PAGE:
Many people are affected by impostor syndrome. This is when you don’t feel you’re good enough or worthy of praise, even if it’s warranted. In fact, I was quite shocked to learn that a lot of creators I know suffer from this form of anxiety.
And in reality, it’s a debilitating problem that has an overall impact on your life. I’m talking about everything from the career you choose to asking someone out on a date.
How Impostor Syndrome Affects My Work
When you feel impostor syndrome at work, it affects how you perform. In my case, it changes the content I create and dictates whether I hit the publish button on a new blog post your YouTube video.
And even though there is plenty of evidence to the contrary, I still find it difficult sometimes to consider myself a success.
Harder to Convince Myself of Good Content
When I look at a blog post or edit a video, I’m constantly scrutinizing. Many times I convince myself the content just isn’t good enough and it winds up getting deleted.
I cannot count the number of times I’ve started a novel and trashed it halfway through.
When dealing with impostor syndrome, it’s exceptionally difficult to view what you create as “good.” And although I have made leaps and strides in this area recently, it’s still an ongoing debate with myself.
Too Much of a Perfectionist
Being a perfectionist kind of goes hand-in-hand with the above point. I want everything to be as perfect as humanly possible, which really never happens. I’ll still dwell on the slightest issues with any piece of content.
And most of the time, those who either read or watch don’t even notice. So, I am focusing more on trying to make it perfect for myself.
Perfection is in the eyes of the beholder. Just because you don’t like it or think the content is flawed, doesn’t mean the audience will. In many cases, it’s to the contrary.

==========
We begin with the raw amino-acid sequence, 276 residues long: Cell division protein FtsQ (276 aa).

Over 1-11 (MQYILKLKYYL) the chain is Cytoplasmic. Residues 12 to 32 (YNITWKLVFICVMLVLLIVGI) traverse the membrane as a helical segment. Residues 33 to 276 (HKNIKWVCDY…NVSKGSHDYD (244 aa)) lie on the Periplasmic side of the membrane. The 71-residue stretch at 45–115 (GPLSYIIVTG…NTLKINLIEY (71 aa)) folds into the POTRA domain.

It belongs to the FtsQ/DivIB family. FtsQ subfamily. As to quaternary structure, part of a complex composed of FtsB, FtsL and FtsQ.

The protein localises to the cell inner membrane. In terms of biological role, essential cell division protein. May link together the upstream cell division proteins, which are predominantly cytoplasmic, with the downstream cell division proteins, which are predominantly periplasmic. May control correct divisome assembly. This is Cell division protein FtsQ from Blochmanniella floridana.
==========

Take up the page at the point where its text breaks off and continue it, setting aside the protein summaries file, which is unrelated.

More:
Letting Opportunities Pass Me By
I’ve missed out on a lot of opportunities over the years simply because I didn’t feel worthy enough. Whether they were work-related or personal, my feelings of inadequacy have made an impact on my life.
And not for the better, in most cases.
I’ve also stayed longer in bad situations because I didn’t feel I was good enough to move on. In the end, it’s my dealings with impostor syndrome that has held me back from achieving various goals I once had.
Golden opportunities don’t show themselves often. If you’re not paying attention, you could miss out on something grand and amazing.
Taking Longer to Achieve Success
Although “success” is a subjective term, impostor syndrome can make it to where it takes longer than necessary to achieve your goals.
For example, it wasn’t until recently that I felt successful enough to really put effort into my side projects. Since doing this, I’ve achieved a lot over the past few months. Looking back, I could have done this a long time ago.
Who knows where I would be today if I had put in the same amount of effort and belief in myself.
A lack of faith in your abilities holds you back from being successful. Instead of making enough money to comfortably pay the bills, you could wind up bringing in a fraction of your potential.
9 Symptoms of Impostor Syndrome
While many of us will have a unique viewpoint on this problem, there are several symptoms that are quite common. In some cases, these can lead to severe impostor syndrome to the point of driving bouts of depression.
I know it’s affected my mental state on more than one occasion.
Some of the most common symptoms of impostor syndrome include:
As odd as it sounds, a lot of people sabotage themselves on a regular basis. This can physically or mentally manifest itself quite easily. And many of you probably don’t even realize you’re doing so.
For example, there are times when I don’t apply to jobs or clients because I don’t think I’m good enough. Before I even get a response from the client, I’ve already sabotaged any success that may have come.
Avoiding or Overdoing Responsibilities
When it comes to responsibilities, those with this disorder will either avoid things altogether or push themselves far above and beyond. I tend to fall on the latter in many instances.
I’ll try to push as far as I can in a task simply because I don’t want the client to believe I am worthless. Others will avoid tasks as they don’t want people to see that they are incapable of doing the job.
Cannot Accept Praises from Anyone
Accepting praise does not come easily to the one suffering from impostor syndrome. We’ll either think you want something, are just being nice, or sometimes even being condescending.